93. Message From the Ambassador in Vietnam (Lodge) to the President 1

Your 1484.2

I will of course be glad to comment on whatever you send me regarding pressure on the North.
I continue to agree that overt U.S. action should be withheld until after Viet-Nam and U.S. covert steps have been tried-and tried as part of an essentially diplomatic pressure move. I do not think that such a move, including the Viet-Nam and U.S. covert activities involved, is premature. If such an effort could be successfully carried out, it would obviously greatly discourage the VC and help General Khanh strengthen his southern base. In fact it might very much hasten the end of the war here. I have noted with interest your expectation of a showdown between the Chinese and Soviet Communist Parties and agree that this is a major element to be considered in any such diplomatic effort.
U.S. Mission (Country Team) will hear a report, pursuant to instruction in your 1454,3 paragraph 4, subparagraph 4 on “tit for tat” methods at the regular meeting this week.4
As regards De Gaulle, I will of course be glad to carry out your instructions to the best of my ability, should you decide you want me to go. I am commenting on proposed instruction to Ambassador Bohlen in separate telegram.5 I like your reasoning regarding knocking down the idea of neutralism and will discuss with General Khanh.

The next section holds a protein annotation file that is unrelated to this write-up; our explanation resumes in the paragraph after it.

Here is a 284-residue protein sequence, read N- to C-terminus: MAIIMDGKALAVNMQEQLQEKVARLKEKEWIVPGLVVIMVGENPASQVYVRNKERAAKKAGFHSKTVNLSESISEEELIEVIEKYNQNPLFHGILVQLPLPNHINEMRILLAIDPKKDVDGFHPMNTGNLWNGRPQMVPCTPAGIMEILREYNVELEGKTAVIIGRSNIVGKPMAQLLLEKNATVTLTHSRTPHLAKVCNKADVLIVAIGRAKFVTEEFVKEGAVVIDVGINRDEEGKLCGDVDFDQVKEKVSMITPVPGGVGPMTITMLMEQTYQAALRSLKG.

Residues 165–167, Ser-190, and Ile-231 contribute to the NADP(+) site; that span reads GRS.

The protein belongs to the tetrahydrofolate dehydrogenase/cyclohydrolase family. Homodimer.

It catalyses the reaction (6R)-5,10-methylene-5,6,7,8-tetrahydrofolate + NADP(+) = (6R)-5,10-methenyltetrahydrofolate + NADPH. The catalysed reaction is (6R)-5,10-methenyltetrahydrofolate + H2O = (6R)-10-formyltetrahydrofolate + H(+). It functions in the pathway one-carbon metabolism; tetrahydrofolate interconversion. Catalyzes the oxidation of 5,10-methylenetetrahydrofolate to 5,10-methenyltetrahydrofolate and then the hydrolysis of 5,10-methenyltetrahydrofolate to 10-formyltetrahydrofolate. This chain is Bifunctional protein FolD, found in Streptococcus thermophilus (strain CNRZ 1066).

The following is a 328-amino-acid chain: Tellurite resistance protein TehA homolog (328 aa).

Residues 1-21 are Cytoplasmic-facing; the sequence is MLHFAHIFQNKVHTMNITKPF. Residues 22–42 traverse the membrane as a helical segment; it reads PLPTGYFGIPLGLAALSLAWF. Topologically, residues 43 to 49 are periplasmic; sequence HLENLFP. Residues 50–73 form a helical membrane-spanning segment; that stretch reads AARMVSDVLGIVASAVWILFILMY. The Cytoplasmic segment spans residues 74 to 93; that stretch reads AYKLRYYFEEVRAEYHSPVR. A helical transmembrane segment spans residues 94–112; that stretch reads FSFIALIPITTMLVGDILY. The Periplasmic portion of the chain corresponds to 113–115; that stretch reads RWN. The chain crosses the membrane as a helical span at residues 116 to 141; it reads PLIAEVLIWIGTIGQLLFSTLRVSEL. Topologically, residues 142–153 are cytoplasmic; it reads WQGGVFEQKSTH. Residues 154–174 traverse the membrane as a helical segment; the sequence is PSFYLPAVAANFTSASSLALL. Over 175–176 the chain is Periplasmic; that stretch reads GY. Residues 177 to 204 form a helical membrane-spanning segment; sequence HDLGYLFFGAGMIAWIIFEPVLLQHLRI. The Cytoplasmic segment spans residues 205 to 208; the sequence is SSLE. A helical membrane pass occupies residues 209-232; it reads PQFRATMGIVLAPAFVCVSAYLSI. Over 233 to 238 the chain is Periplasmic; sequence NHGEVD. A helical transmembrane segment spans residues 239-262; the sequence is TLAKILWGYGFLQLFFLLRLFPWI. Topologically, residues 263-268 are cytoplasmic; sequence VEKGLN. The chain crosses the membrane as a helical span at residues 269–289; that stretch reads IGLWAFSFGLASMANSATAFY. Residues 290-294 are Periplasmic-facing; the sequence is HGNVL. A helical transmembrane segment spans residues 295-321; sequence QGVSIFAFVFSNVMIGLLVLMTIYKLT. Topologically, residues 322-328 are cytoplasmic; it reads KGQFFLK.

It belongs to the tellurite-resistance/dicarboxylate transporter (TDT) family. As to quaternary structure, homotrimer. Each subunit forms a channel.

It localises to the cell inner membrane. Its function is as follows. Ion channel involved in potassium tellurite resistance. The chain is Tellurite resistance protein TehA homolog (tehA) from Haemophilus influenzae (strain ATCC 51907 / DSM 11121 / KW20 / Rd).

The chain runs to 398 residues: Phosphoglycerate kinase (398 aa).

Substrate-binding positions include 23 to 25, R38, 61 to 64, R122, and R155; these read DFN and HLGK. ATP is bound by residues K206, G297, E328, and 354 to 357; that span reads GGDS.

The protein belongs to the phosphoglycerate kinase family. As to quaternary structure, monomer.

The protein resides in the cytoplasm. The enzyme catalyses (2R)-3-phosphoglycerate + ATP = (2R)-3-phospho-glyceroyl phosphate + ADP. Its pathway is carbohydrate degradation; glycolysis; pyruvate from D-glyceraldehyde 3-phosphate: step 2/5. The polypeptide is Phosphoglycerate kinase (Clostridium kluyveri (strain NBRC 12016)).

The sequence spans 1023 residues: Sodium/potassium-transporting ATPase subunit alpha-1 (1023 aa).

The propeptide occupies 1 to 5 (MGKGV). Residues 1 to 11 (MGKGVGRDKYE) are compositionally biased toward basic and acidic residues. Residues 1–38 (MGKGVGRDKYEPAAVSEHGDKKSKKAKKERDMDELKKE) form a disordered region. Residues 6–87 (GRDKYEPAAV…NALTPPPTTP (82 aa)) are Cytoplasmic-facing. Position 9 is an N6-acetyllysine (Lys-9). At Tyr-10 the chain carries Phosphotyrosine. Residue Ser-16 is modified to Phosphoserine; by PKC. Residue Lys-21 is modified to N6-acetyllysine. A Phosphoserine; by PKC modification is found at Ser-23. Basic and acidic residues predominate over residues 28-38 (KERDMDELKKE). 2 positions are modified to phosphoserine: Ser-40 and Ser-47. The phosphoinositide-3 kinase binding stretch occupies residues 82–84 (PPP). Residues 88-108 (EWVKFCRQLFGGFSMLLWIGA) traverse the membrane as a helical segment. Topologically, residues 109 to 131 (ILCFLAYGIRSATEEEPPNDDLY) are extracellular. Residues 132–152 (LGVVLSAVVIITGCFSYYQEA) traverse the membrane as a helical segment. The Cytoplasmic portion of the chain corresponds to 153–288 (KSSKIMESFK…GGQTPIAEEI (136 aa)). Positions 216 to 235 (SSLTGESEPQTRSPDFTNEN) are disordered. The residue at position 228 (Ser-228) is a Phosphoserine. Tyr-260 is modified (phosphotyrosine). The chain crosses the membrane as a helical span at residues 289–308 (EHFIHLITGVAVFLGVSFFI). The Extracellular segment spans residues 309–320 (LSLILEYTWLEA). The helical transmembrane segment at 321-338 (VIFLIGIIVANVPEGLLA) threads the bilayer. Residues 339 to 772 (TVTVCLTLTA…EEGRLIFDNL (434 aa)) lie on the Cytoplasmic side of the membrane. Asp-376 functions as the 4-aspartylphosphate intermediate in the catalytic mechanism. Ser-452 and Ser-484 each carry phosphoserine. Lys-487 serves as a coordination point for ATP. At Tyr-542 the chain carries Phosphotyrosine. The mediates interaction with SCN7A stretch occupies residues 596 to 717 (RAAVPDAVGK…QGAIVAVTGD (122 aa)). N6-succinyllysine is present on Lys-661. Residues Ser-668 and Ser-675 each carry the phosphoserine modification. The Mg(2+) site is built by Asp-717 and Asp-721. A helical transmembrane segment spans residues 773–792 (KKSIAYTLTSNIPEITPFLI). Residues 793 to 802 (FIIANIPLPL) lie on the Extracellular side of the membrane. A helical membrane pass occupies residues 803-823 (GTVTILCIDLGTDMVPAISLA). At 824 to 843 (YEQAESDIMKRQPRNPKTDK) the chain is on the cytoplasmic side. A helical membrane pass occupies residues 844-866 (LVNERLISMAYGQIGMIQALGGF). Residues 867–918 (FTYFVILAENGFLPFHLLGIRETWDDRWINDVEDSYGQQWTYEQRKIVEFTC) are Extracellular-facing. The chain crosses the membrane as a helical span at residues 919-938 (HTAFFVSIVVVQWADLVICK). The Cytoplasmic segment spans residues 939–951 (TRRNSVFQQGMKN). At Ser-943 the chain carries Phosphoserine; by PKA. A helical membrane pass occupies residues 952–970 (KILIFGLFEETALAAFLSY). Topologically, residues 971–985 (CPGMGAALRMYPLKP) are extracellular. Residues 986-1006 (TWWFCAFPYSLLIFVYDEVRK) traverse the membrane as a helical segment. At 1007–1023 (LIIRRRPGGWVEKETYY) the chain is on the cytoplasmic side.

Lodge 6
  1. Source: Department of State, Central Files, POL 27 VIET–S. Top Secret; Exdis. Transmitted as telegram 1803 from Saigon, which is the source text. Passed to the White House on receipt in the Department of State.
  2. Document 92.
  3. Document 85.
  4. According to telegram 1828 from Saigon, from Lodge to the President, March 25, a committee of CIA and military representatives from the Embassy reached the preliminary conclusion that for a program of “tit-for-tat” overt military actions against North Vietnam, aerial bombardment and aerial mine-laying were the preferred methods of counteraction. (Department of State, Central Files, POL 27 VIET S)
  5. Document 94.
  6. Telegram 1803 bears this typed signature.